Whatever Happened To?: Travis Williams shares updates on stories he reported in 2012
Christiansburg teen finishes first semester at VMI
THEN: In November 2011, former Christiansburg High School student Maggie Straub learned she’d be able to live out a childhood goal when she received her letter of acceptance to the Virginia Military Institute for the fall of 2012.
According to a VMI spokesperson, Straub would be the second female from the New River Valley to attend the school and the first from Montgomery County.
But Maggie wouldn’t be the first Straub to attend VMI.
Her father Charlie is a member of the class of 1963, her uncle Joe, class of 1965 and her grandfather Charles was a member of the class of 1936. Charles Straub was also a hall-of-fame football player for VMI.
NOW: Straub recently completed her first semester at VMI, and while she admitted it was very hard, she said there is no where else she’d rather be.
“I definitely love VMI as much as I did before [attending],” Straub said.
The 2012 Christiansburg High School graduate was one of 46 females to enter VMI this fall. They all made it through “hell week” with no one leaving for the first time in the school’s history, Straub said.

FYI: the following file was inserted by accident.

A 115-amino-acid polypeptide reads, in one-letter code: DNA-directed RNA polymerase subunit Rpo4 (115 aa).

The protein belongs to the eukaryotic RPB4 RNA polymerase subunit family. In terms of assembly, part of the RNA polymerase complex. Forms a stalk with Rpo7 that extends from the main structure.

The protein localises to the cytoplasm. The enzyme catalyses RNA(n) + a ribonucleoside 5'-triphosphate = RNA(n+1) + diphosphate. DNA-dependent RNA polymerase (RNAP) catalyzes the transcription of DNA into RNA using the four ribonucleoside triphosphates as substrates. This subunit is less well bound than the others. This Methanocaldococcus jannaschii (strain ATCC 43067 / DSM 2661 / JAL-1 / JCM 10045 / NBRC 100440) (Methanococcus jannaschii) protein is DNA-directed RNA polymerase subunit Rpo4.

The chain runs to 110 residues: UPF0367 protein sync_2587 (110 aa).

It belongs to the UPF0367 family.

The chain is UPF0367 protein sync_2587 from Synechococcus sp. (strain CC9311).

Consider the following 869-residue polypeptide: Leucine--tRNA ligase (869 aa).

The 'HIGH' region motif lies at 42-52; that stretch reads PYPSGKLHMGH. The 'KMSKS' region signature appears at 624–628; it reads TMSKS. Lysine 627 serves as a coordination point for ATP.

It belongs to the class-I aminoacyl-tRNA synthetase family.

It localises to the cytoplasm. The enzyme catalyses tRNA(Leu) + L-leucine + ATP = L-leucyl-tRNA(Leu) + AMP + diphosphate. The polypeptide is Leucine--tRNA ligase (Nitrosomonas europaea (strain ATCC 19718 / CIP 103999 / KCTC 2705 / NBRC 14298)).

Straub is currently enrolled in the Army ROTC program at the school and plans to pursue a legal career in the Army’s JAG corp.
While her time there hasn’t always been easy, it’s been a family tradition Straub has been happy to take part in.
“It’s hard, but you have these awesome stories that no one in any other place is going to understand,” Straub said. “Luckily my dad went to VMI, so he understands. It’s really cool because I get to share all these things with [him].”
Honduras man adjusts to new prosthetic after time in the NRV
THEN: On Jan. 29, Juan Romero Zavala traveled from his native Honduras to the New River Valley in hopes of one day being able to walk on two legs again.
The 51-year-old mechanic lost his left leg in a motorcycle accident in June 2011 and had to use crutches which greatly hindered his ability to work and provide for his wife and two sons.